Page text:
Some public schools allow homeschoolers to play on their sports teams. Not many public schools are open to homeschoolers in this way, (even though we pay taxes for those schools) but there are some school districts that are more open-minded. Check out the rules in your area to figure out what kind of sports-homeschool situation you’re dealing with.

2.) Your child learns better in a more traditional, structured environment

Some kids actually learn better in public schools! I think that almost every child can benefit from pursuing his or her interests during the time allotted for their education, whether they are academic, sports-related, tech-related, or creative – but if your kid excels in school, you may not want to take her out of the system she’s gotten used to.

But if your child is asking to be homeschooled, you’ll definitely want to consider it. Giving your child more direction in his or her education can help them grow tremendously as a student and as a person.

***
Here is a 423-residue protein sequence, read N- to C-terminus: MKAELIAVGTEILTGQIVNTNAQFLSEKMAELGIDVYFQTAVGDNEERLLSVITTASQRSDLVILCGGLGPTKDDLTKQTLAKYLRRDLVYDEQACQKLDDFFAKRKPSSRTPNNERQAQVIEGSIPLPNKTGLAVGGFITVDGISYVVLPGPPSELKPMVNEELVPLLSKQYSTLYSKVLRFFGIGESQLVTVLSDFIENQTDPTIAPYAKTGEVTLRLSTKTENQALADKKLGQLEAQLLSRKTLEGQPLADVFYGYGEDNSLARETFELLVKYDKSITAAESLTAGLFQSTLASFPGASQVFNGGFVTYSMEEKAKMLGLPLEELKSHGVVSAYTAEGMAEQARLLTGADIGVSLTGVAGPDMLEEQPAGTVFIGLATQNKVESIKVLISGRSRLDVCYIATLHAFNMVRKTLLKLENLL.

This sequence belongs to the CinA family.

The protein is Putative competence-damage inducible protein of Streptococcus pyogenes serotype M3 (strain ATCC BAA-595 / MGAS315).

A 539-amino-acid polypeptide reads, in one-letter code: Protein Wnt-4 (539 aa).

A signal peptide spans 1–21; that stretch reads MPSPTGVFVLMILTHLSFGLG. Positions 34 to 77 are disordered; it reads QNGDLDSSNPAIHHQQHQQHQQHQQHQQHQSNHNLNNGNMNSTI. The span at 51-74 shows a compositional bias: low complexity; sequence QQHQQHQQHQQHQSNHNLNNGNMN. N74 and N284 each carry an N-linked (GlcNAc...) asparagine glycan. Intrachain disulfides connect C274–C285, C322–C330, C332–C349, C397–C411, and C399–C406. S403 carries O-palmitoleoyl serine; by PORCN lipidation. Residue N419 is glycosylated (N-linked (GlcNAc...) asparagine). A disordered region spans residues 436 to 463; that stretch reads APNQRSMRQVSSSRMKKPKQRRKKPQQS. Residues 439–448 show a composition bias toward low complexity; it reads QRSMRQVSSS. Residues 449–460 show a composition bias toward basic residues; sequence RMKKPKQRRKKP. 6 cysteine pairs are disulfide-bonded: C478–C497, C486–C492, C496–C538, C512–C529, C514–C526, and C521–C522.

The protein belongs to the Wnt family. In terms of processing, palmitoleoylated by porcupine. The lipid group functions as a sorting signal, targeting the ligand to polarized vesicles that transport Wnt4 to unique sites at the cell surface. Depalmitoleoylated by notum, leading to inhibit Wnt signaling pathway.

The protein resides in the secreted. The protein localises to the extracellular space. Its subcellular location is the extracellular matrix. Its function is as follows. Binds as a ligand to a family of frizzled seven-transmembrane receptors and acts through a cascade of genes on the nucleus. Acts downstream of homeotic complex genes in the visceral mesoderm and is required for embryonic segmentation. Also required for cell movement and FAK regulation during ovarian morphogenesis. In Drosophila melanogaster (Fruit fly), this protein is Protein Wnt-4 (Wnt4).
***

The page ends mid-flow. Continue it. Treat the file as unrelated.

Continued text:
If she loves to read and write, she’ll have more time to work on the novel she’s always wanted to write as a homeschooler. If he’s a budding jazz musician, he’ll have extra hours available for private lessons and recording YouTube videos of himself playing. If she wants to start her own web development business, she’ll be able to devote more of her day to building her skills and putting her business together. Giving your child the gift of more freedom over their time can be one of the most valuable things you can do for them.

The thing is, homeschooling comes with a ton of distractions. If you work from home, you know exactly what I’m talking about. Homeschoolers do best when they are self-motivated and able to finish their work before turning to TV, friends, their phone, or video games.